opinion

Mobile Users Prefer Browsers over Apps

Joe D
It seems as if everywhere we look these days, people are talking about apps. Apps for games, apps for iPhones, Android phones and apps for Blackberry phones – they seem to be absolutely everywhere. In fact, a recent study from comScore revealed that as much as a third of mobile phone subscribers in the US downloaded an application in August 2010, proving that apps have had an impressive growth period, despite the downturn in the economy. However, when asked, many mobile users have stated that they prefer browsers over apps, citing a better overall user experience.

Adobe contracted independent research company Keynote Systems to survey mobile users to find out about their preferences. Music, social media and games were the only categories where users stated they preferred to use an app over a browser to view content, but for everything else a browser was the top choice.

This preference of using a browser over an app has also been seen in the retail industries, with many users stating that they preferred using a browser for shopping rather than a shopping or store-specific app. This preference held true for every stage of the shopping experience, including gathering price information, product research or sharing products with friends via social tools.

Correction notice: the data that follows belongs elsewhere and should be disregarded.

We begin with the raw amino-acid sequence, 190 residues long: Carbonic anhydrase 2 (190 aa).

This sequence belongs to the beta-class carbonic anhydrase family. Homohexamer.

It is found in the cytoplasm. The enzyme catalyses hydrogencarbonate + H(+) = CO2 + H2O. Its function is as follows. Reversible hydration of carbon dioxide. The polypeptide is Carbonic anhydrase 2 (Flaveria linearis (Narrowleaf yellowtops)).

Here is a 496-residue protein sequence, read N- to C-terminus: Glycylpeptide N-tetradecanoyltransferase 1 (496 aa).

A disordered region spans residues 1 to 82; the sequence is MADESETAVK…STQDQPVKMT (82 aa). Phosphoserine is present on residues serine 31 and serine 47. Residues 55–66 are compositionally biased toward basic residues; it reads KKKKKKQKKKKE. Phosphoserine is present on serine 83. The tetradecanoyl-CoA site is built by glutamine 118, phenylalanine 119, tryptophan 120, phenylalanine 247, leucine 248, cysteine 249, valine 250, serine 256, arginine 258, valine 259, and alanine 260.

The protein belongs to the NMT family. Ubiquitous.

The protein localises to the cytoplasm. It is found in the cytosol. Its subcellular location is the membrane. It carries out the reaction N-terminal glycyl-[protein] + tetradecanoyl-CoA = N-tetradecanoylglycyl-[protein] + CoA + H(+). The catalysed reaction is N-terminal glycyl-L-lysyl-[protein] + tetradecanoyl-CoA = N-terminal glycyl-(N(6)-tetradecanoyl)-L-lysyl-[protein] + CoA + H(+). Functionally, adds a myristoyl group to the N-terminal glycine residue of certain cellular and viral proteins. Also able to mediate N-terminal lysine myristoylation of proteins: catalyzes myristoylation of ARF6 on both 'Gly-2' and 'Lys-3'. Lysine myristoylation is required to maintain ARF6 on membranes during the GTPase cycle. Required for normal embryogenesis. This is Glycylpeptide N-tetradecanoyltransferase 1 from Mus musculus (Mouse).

The new data uncovered in this research may be surprising to some experts within the social market, as many consider apps to be the best way to view content or shop via mobile phones. Marketers, on the other hand, tend to prefer that users shop via their app, as downloading the app keeps the brand of the store or product on the home screen of the user. However, consumers are so far unimpressed by the apps that are being provided by businesses and other services, and concerned with privacy and personal data issues.

Another part of the survey included preferences about viewing websites that have been optimized for mobile use and regular websites. Most users preferred to use regular sites, when given the option, for viewing content such as media/entertainment and shopping for consumer products and services. Some analysts believe that these preferences for using browsers and viewing regular websites instead of apps or sites that are optimized specifically for mobile use reveal a “low awareness” of the programs and experiences that have been created specifically for the Web rather than a real preference.

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